Food has always been a gateway to understanding and appreciating different cultures. It takes us on a culinary journey where we seek to discover the rich tapestry of flavors and traditions that different cultures offer.
One such cuisine that has been given new life in recent years is Indigenous, specifically Native American. Chefs and caterers across North America are entering into the culinary spotlight to share their stories. Their decolonized approach to cooking lets heritage dishes and ingredients shine, educating diners on what American food means and where it came from. The approach may be new, but the cuisine is very, very old.
Check out our recent article for more on Indigenous cuisine, but in the meantime check out this recipe from Chef Destiny Moser, owner of FoodZen and founder of Cedar Spoon Indigenous Catering.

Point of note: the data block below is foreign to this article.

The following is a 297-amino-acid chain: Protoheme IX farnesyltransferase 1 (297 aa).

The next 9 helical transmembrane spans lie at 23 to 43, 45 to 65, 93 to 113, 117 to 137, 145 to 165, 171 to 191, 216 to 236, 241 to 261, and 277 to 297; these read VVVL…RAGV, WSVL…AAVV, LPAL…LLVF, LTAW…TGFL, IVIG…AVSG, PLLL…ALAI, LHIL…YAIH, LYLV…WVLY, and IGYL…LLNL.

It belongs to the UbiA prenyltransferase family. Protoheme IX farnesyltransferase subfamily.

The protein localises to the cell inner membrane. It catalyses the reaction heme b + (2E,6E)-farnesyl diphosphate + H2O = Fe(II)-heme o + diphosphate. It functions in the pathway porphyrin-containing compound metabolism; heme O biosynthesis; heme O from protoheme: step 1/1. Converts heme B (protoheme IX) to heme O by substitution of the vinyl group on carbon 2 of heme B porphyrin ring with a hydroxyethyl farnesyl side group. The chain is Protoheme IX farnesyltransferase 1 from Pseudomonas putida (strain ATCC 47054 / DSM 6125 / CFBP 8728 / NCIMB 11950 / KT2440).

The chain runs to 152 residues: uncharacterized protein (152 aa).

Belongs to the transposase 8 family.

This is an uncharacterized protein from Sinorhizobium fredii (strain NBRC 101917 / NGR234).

Cedar Braised Bison Short Ribs
Yield: 4 to 6
- Preheat oven to 350F. Season bison with sea salt and maple sugar. Heat sunflower oil in a Dutch oven or oven-proof pot over medium-high heat. Brown the short ribs, 2 at a time, be careful not to over crowed the pot. Set the browned short ribs aside and add the leeks and turnips to the pot.
- Sauté leeks and turnips until soft about 1-2 minutes. Add broth, maple syrup, juniper berries and stir in hominy. Add back bison along with juices, simmer for 1 minute. Add sage and cedar. Cover tightly with foil and a lid, braise in the oven for 2 ó to 3 hours or until the meat can easily be pulled apart with a fork.
- Remove from the oven, pull out the sage and cedar and set the bison on a cutting board. Tent with foil.
- Strain the stock into a bowl and set the hominy aside. Return stock back to the pot and bring to a boil over medium-high heat. Continue to simmer until stock is reduced by half.
- Season with sea salt and served poured over short ribs with hominy
Wild Rice & Wild Mushroom Pilaf
Yield: 6 to 8